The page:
While our original plan was to climb a lot of steep ice this year, the weather would apparently prefer that we enjoy some time on skis. With regular storms and sub-freezing temps in between to keep the powder dumps fresh, we’ve had a chance to enjoy a variety of local skiing options. A storm on Christmas Day, coupled with the rest of the world’s preoccupation with opening presents, left us Attitash more or less to ourselves in falling powder, glad again that we had made the commitment to some heavier ski setups. Lift-served skiing doesn’t let you earn your turns, but it sure is a great way to practice skills, especially when your heel is attached to nothing!
At Pineland Farms , we enjoyed perfectly groomed trails rolling over the scenic historic campus. Those old psychiatric facilities always make me wonder what dark things used to happen there back in the day, and perhaps it’s serving a better purpose now with its new educational and recreational mission. Apparently you can go fast there, as we saw some lean and hungry folks skated past us as the sun set, and in the prep room I saw someone choosing the perfect color from literally a suitcase full of waxes. The market cafe next door offered a pleasant place to grab delicious coffee and snacks and groceries for dinner afterwards.
We had an enounter with authentic New England powder (read, packed snow–read, concrete) a few days later at Attitash after the holiday crowd had pushed all the powder off, but although we cut the day a little short after wrangling the ice, it was still great practice coping with variable conditions and committing to your turns. A subsequent visit after another powder dump gave us a chance to explore the tree skiing at Bear Peak, which we’ll be back for more of after, you guessed it, the next storm!
In our cherry-picking quest for whatever’s in, we turned next to Bear Notch Ski Touring Center in Bartlett, where we found more beautifully groomed trails in the White Mountain National Forest . We got the skinny on where we could go to avoid the wind, and stuck to peaceful rolling trails in the woods while the wind howled along the floor of the valley. As at Pinelands, the trails at Bear Notch were groomed for traditional and skate skiing, although the feel at Bear Notch was as forested and boreal as the feel at Pinelands was New England picture-postcard.
Our most recent adventure was to ski the Sherbie, which is short for “Sherbun,” which is how people up this way pronounce “Shernburne,” as in, the Sherburne Ski Trail on Mount Washington. I really did have to check the spelling after a conversation with one local in order to make sure we were talking about the same trail. In any case, we braved some serious cold to make the time-honored pilgrimage from the Pinkham Notch Visitor Center up the Tuckerman Ravine Trail to the Hermit Lake Shelter and then down the Sherbie. All our practice with variable conditions came into play as we traversed back and forth across ice, powder, and crust in various depths. We earned those turns, and it was a memorable moment when the Tuckerman Ravine suddenly popped into view in its breathtaking foreshortening.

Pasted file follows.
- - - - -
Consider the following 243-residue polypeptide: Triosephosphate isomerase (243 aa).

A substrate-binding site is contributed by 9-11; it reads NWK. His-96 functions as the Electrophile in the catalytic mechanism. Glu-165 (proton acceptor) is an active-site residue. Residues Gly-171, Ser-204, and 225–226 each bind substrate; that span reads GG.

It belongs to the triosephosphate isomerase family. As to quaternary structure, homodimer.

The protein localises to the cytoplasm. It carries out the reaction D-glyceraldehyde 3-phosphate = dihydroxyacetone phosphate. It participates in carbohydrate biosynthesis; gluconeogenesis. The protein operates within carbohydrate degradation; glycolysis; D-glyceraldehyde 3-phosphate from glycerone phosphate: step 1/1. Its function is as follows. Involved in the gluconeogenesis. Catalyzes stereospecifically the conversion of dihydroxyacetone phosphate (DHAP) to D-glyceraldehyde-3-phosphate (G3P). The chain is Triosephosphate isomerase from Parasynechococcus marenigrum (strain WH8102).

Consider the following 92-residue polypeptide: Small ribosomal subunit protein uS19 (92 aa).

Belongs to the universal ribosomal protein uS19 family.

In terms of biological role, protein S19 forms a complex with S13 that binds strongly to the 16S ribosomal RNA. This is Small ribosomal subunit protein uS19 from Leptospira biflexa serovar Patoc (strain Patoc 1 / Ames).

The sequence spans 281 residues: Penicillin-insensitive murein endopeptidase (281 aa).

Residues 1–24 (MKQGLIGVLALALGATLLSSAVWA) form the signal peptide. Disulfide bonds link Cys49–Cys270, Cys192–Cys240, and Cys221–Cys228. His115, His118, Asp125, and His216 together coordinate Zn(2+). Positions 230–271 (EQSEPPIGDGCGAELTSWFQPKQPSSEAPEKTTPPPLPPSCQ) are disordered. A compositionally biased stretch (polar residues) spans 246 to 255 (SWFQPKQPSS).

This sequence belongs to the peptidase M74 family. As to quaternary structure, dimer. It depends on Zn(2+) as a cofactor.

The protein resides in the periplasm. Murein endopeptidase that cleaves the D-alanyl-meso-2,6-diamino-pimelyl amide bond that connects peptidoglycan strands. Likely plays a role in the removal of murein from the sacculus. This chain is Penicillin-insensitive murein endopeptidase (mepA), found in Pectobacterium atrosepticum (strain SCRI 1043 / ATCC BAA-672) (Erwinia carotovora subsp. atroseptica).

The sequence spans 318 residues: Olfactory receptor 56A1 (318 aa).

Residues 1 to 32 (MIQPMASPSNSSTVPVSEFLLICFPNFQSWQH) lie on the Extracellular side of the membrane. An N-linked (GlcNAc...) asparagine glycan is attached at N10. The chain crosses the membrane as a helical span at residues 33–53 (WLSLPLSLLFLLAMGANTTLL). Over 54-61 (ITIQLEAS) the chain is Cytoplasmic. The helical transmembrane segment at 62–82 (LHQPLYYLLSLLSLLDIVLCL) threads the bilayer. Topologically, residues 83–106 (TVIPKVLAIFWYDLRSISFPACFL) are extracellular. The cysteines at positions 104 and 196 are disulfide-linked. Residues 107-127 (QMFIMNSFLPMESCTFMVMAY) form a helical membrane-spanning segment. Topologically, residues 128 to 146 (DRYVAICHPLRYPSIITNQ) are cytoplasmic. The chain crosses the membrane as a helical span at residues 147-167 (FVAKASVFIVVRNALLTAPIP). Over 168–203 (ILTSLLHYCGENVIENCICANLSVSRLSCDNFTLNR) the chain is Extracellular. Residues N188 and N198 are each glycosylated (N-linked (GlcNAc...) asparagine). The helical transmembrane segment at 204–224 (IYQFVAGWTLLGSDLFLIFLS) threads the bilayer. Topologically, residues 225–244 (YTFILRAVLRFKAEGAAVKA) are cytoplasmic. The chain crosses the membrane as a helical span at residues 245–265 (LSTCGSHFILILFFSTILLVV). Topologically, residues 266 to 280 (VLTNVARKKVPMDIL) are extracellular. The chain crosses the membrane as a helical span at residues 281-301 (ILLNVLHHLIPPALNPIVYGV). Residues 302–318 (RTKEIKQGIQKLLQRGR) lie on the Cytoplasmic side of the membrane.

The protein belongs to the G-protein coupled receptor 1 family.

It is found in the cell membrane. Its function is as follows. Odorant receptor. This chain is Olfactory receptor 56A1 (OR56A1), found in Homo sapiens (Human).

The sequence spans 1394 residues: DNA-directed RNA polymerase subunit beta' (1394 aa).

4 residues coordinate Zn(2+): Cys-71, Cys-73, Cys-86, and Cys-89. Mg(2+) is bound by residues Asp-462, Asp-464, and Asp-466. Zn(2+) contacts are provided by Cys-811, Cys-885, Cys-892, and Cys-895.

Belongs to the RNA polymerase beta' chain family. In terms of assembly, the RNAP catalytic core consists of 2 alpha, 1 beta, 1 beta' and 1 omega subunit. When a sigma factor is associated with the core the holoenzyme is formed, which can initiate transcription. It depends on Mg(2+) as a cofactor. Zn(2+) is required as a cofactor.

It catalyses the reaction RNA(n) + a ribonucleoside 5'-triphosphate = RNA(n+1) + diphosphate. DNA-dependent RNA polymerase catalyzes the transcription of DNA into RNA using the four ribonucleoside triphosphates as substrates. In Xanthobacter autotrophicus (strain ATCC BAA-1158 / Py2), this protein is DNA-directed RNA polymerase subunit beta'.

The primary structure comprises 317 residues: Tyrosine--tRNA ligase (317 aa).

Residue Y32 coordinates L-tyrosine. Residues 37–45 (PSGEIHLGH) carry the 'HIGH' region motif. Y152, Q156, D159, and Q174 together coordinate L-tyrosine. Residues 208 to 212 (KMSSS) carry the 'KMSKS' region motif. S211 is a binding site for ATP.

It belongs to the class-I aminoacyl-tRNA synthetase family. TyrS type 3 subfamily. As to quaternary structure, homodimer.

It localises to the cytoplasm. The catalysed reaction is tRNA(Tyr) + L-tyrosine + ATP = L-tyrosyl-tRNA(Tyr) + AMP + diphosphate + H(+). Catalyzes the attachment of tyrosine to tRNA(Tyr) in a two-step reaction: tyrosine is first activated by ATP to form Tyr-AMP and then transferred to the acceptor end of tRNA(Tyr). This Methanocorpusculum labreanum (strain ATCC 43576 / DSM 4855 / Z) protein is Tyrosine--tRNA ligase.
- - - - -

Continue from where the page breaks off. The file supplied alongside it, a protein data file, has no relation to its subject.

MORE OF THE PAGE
Our plans for our next adventure are to ski the Wildcat Valley Ski Trail from the top of Wildcat Mountain down to Jackson. We’re waiting for the right conditions again, as this longer trip seems like a good route for a quick run rather than a protracted slog through anything less than ideal. We are grateful that we finally have time to wait until conditions are good and then pounce, rather than having a schedule force us into taking what we get. Looking forward to dinner and drinks at the Wildcat Inn and Tavern at the end, although it remains to be seen if we will have the moral courage to earn them fully by skinning up to the top of Wildcat for the start, rather than riding the lift!
Special props to the good folks at Andes Sports for their help with boots for Alex and telemark rentals for our visiting friend Slim. Ask for Steve and he’ll set you up with gear for alpine/resort skiing or telemark and alpine touring adventures in the backcountry. Also much gratitude to Adam at Peter Limmer and Sons bootmakers in Intervale, who used their decades of experience making custom hiking boots to sew a bombproof patch on my vintage La Sportiva Eiger boots. This famous artisan operation chanced happily to be based only a few miles from our base of operations in North Conway, and they didn’t bat at eye at my boot’s need for a serious structural repair. I learned in the process that they’ve also recently branched out into proper climbing shoe repair. In any case, it was another friendly and helpful encounter with local merchants and craftspeople. If you’re looking for more information about local and regional backcountry ski tours, this well-written guidebook has been very helpful to us Best Backcountry Skiing Northeast Classic.
If you’re wondering how van-life is going during this famously chilly winter, I am happy to report that we have been fine so far, because we’ve had shore power from our friends at the White Mountain Hostel to drive our little electric space heater. Without electricity, we’d be hosed, as we don’t yet have an independent heating system, but the spray-foam insulation job has meant the main cabin stays warm down into the teens, and cool but not unbearable down to zero. Ten-pound Big Agnes car-camping sleeping bags have guaranteed that everything is fine once you just get into bed, even down into the minus-teen temperatures we saw last weekend.